Shashwath Santosh is a designer based in New York. Currently at Google Creative Lab.



Black Cat Radar 

Hardware, Interaction, Manufacturing
Collaborator, Researcher

Many of us have encountered the ideology that crossing the path of a black cat will bring calculated misfortune. If only there were a machine that could show you all the black cats in your vicinity, so you could avoid crossing their paths and protect your luck.


To thread uncharted waters, cross disciplines, use my filter as a designer, maker, and thinker, bring a gadget from childhood fantasies to real life, to build it all from scratch by leveraging my background as an industrial designer and the power of genuine global collaboration.

Step 001:

Turn on BCR before leaving safe zone

Step 002:

Analyse your travel trajectory 

Step 003:
Walk while constantly assessing your risk level 

Step 004:
Successfully dodge the path of the black cats, phew

Step 005: 
Mission accomplished 

FIG 003: Using the Joystick, Knobs, Toggle switches, and Command Buttons  


Research indicates that our relationship to thought frameworks, such as superstitious luck, is a uniquely human experience resulting from thousands of years of evolution.

It is part of the complex web of stories we tell ourselves as a species to conveniently situate ourselves in a reality we designed. This guides our imagination around the objects we choose to make and prioritize.


In the larger sphere of the stories we tell ourselves, what if we use design and its language to probe deeper into these cognitions?  What if we treat superstitions as ‘challenges’ worthy of commercial design intervention?

If industrial design grew in and around the priorities and belief systems of the part of the world where I grew up, the black cat radar would be an ‘obvious product.’

FIG 007. Prototyping 1

FIG 05. Rapid Ideation 

FIG 008. Prototyping 2   

FIG 009. Prototyping 3

FIG 010. Hardware Sketches 1

FIG 011. Hardware Sketches 2

FIG 012: Human-Machine Interface Wireframe

FIG 012: Human-Machine Interface Wireframe


Coming up with the concept, visual language of the hardware, detailed plans for the operating software, and exact physical interaction moments, I needed to gather a team of experts to bring the ideas to life.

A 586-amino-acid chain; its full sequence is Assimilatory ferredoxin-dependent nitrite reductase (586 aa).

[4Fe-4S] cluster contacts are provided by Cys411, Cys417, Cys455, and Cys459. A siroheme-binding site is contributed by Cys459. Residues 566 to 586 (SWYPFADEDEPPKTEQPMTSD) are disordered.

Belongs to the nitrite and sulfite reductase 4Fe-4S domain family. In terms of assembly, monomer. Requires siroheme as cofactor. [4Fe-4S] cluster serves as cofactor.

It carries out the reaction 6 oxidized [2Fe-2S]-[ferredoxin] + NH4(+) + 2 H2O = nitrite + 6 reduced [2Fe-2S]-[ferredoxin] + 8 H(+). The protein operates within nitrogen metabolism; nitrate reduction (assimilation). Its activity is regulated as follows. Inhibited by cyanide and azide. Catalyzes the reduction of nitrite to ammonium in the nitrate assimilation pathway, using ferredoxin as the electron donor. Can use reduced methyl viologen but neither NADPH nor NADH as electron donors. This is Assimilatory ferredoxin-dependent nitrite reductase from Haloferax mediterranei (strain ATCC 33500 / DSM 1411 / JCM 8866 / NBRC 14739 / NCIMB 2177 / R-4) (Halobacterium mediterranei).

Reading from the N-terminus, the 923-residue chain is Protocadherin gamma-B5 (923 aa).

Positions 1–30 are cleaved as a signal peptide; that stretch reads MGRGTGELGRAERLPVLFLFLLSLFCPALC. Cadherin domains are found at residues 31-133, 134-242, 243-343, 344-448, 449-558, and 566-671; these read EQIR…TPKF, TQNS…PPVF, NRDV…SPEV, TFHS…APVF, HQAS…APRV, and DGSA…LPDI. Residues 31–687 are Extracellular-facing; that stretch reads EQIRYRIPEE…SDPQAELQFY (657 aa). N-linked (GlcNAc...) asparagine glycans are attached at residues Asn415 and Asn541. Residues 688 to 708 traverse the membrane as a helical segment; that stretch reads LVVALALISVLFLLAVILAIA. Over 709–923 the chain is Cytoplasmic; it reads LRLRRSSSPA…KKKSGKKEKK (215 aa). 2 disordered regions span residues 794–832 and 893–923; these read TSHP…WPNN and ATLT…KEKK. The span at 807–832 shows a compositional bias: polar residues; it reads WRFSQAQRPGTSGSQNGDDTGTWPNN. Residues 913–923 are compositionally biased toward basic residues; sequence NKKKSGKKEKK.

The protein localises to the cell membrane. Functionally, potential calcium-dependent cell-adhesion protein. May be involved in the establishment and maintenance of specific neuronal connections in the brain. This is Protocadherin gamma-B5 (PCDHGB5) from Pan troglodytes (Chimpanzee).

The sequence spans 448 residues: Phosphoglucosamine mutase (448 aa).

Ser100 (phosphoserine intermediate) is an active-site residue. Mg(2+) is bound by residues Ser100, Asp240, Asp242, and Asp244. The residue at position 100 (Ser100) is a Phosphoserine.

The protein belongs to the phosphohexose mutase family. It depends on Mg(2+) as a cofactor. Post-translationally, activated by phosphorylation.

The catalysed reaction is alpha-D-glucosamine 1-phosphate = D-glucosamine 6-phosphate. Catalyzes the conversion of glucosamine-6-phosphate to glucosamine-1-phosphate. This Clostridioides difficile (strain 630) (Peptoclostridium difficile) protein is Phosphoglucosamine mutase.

The power of the internet, cold messaging, and emailing gave me direct access to the global engineering and manufacturing community. After hundreds of failed attempts, I finally assembled my dream team - a group of passionate, generous, warm, and highly talented individuals who were excited to work with me.


Over the course of 4 months, I directed a team of 4 professionals across UX design, software development, electronic engineering, and manufacturing to prepare a feasible MVP. However, constraints such as budget, programming difficulties, long development lead times, and a host of supply chain hiccups twisted and altered many of my original design decisions.

I held my ground on the most important features and accepted compromises for negligible ones to create the first-generation BCR.

FIG 016: Enclosure Design


After days of battling time zone differences, long debugging Zoom calls, and back-and-forth messages at midnight with some of the most passionate human beings I've ever met, I realized the beauty of existing with a creative force like no other.

The synchrony was pure, and the curiosity was genuine, allowing us to push through this self-paced, crazy passion project. The team members, hailing from 4 different parts of the world, became good friends, and now we send cat memes to each other every day.


FIG 027: Evolution of Idea from Doodle to Machine


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Shashwath Santosh, Designer & Director, USA
Krithi Nalla, Creative Technologist, USA
Nithin Dony, Business Strategy, Canada

Sakib Yousef, Software Engineer, India
Athula Kumara, Electronic Engineer, Australia 
Catherine Yang, Factory Rep, China

Special Thanks To:

Ari Elefterin, Design Consultant, USA
Chintan Sawla

Bootstrapped Project Budget — 2000 USD
Project Timeline  — 8 Months (On-going)